We don't CHOOSE free from foods. It's a life or get extremely ill choice. And as for calories and weight loss - that's a pretty sick joke when many of us are desperately trying to INCREASE the calories our children take in.

The Free From food industry is as guilty as the media for jumping on any marketing bandwagon they can sniff out - with the exception of a few notable and applaudable exclusions. Many now falsely believe "Free From" food is automatically healthier! Whilst this is of course true in some respects, if you have Coeliac Disease then yes, a gluten free loaf (a third the size of a regular one costing £2.99) IS the healthier option) but I do hate the trend for "free from" exclusion diets amongst some celebrities who have little or no idea of the impact publicising false health "benefits" can have. But what is particularly depressing is that my children, like so many other children and adults are dependent on the "allergy" food industry to meet their nutritional needs - whether partially or fully. We have no choice. Without a strict exclusion diet my son was heading towards bowel surgery due to chronic inflammation and resultant nerve damage.

Click to view the FreeFrom Food Awards 2014

So whilst celebrities such as Gwyneth claim to "choose" free from food for their kids, mine (and plenty of others I know) would give their right arm to eat what the majority can enjoy. And this particularly poignant at Easter time when (as with other family festivals) there is food everywhere.

As a society we've moved on in many respects to understanding difficulties and disabilities, isn't it about time we applied a little of that awareness and understanding to those with hidden illnesses? This is currently especially true of those with non IgE allergies. And no, I DON'T mean intolerances, if you still think there is only one type of allergy, and wish to learn more about non systemic allergy read hereYou've probably heard of Coeliac Disease? Well that's a local allergy - or a type IV hypersensitivity too.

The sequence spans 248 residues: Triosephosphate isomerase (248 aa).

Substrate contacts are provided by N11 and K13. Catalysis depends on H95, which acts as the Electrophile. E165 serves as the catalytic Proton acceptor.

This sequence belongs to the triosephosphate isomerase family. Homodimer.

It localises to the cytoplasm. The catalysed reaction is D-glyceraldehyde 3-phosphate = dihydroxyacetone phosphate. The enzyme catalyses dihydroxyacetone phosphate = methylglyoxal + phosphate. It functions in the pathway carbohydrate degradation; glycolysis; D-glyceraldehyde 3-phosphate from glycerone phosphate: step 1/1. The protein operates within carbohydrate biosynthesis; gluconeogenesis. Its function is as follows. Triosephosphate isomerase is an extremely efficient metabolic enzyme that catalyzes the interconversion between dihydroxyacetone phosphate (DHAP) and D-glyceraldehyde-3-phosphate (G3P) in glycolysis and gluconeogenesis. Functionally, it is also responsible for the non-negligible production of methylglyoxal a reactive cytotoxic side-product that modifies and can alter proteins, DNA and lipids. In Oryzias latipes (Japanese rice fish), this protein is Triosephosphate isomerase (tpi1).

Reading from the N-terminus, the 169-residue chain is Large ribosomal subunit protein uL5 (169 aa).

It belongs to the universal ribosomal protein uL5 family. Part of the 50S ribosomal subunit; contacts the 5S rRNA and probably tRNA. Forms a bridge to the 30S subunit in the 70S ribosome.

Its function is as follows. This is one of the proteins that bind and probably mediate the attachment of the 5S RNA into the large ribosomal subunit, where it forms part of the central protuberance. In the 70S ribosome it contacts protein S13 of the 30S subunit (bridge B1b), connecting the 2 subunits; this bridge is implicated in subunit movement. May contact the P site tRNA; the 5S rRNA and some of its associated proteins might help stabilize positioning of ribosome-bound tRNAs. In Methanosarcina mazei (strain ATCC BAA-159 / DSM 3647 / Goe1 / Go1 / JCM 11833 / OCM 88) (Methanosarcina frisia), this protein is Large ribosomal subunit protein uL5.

Food is such a central part of Western society it is far more than just fuel. Rightly or wrongly we celebrate with, and by creating delicious treats to enjoy and share. There is little more marginalising, more excluding than a traditional Christmas or Easter when you have complex food allergies- or if you cannot eat at all. Manufacturing"Free From" food is a massive money spinner and people who need safe foods for health reasons are being taken advantage of whilst the media persists in promoting free from as a choice.

I deleted the questionnaire, I'm submitting this instead.


  1. Totally agree with you here, the free from industry is BIG business. To be honest it's the topic of a regular rant of mine! Have you ever considered the GAPS diet? I'm still researching it myself, as my 4yo and I both have multiple food intolerances. It looks to be an amazing cure-all for this as well as a whole host of other issues... might be worth investigating?

  2. Same feelings here as I was filling in that questionnaire this morning. I was not a happy bunny! It seemed like such a pedantic thing to do to choose free from products when the only reason I buy them every single week is my baby's allergies! Mel